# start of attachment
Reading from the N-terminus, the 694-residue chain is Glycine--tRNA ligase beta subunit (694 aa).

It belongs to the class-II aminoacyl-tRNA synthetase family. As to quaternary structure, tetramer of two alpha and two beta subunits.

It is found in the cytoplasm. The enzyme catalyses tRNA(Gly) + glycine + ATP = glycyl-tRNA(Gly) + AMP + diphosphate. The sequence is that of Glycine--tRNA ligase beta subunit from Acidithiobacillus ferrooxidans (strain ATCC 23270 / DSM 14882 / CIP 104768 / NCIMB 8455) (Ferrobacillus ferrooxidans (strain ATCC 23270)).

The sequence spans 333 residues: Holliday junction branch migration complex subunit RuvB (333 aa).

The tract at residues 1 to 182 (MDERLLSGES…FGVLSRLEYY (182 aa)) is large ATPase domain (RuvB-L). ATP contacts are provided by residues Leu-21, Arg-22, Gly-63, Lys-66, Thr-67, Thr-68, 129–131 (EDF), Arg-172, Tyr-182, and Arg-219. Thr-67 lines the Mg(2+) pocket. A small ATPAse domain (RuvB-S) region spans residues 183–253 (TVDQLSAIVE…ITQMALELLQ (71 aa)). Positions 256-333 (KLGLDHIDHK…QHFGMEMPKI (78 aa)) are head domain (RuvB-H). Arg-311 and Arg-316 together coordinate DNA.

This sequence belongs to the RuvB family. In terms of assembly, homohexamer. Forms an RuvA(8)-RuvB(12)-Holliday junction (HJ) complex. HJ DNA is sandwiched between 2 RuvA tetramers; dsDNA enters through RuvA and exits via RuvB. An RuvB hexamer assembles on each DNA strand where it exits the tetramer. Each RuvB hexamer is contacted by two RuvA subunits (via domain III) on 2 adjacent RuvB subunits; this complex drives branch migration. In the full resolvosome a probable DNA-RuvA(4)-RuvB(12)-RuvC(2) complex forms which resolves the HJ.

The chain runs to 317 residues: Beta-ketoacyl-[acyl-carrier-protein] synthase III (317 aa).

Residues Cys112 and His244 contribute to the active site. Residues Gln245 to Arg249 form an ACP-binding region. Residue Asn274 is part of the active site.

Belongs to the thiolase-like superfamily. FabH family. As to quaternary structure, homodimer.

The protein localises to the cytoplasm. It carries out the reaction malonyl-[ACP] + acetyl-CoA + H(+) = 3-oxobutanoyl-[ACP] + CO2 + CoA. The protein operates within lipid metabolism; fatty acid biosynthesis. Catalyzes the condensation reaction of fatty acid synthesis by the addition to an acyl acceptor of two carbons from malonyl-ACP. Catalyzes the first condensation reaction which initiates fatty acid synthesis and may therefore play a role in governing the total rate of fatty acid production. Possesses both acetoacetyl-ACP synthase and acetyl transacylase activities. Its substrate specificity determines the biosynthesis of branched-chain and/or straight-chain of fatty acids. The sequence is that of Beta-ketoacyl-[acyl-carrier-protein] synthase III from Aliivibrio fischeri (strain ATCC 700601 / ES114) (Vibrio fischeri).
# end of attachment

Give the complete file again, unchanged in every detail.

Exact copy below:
Reading from the N-terminus, the 694-residue chain is Glycine--tRNA ligase beta subunit (694 aa).

It belongs to the class-II aminoacyl-tRNA synthetase family. As to quaternary structure, tetramer of two alpha and two beta subunits.

It is found in the cytoplasm. The enzyme catalyses tRNA(Gly) + glycine + ATP = glycyl-tRNA(Gly) + AMP + diphosphate. The sequence is that of Glycine--tRNA ligase beta subunit from Acidithiobacillus ferrooxidans (strain ATCC 23270 / DSM 14882 / CIP 104768 / NCIMB 8455) (Ferrobacillus ferrooxidans (strain ATCC 23270)).

The sequence spans 333 residues: Holliday junction branch migration complex subunit RuvB (333 aa).

The tract at residues 1 to 182 (MDERLLSGES…FGVLSRLEYY (182 aa)) is large ATPase domain (RuvB-L). ATP contacts are provided by residues Leu-21, Arg-22, Gly-63, Lys-66, Thr-67, Thr-68, 129–131 (EDF), Arg-172, Tyr-182, and Arg-219. Thr-67 lines the Mg(2+) pocket. A small ATPAse domain (RuvB-S) region spans residues 183–253 (TVDQLSAIVE…ITQMALELLQ (71 aa)). Positions 256-333 (KLGLDHIDHK…QHFGMEMPKI (78 aa)) are head domain (RuvB-H). Arg-311 and Arg-316 together coordinate DNA.

This sequence belongs to the RuvB family. In terms of assembly, homohexamer. Forms an RuvA(8)-RuvB(12)-Holliday junction (HJ) complex. HJ DNA is sandwiched between 2 RuvA tetramers; dsDNA enters through RuvA and exits via RuvB. An RuvB hexamer assembles on each DNA strand where it exits the tetramer. Each RuvB hexamer is contacted by two RuvA subunits (via domain III) on 2 adjacent RuvB subunits; this complex drives branch migration. In the full resolvosome a probable DNA-RuvA(4)-RuvB(12)-RuvC(2) complex forms which resolves the HJ.

The chain runs to 317 residues: Beta-ketoacyl-[acyl-carrier-protein] synthase III (317 aa).

Residues Cys112 and His244 contribute to the active site. Residues Gln245 to Arg249 form an ACP-binding region. Residue Asn274 is part of the active site.

Belongs to the thiolase-like superfamily. FabH family. As to quaternary structure, homodimer.

The protein localises to the cytoplasm. It carries out the reaction malonyl-[ACP] + acetyl-CoA + H(+) = 3-oxobutanoyl-[ACP] + CO2 + CoA. The protein operates within lipid metabolism; fatty acid biosynthesis. Catalyzes the condensation reaction of fatty acid synthesis by the addition to an acyl acceptor of two carbons from malonyl-ACP. Catalyzes the first condensation reaction which initiates fatty acid synthesis and may therefore play a role in governing the total rate of fatty acid production. Possesses both acetoacetyl-ACP synthase and acetyl transacylase activities. Its substrate specificity determines the biosynthesis of branched-chain and/or straight-chain of fatty acids. The sequence is that of Beta-ketoacyl-[acyl-carrier-protein] synthase III from Aliivibrio fischeri (strain ATCC 700601 / ES114) (Vibrio fischeri).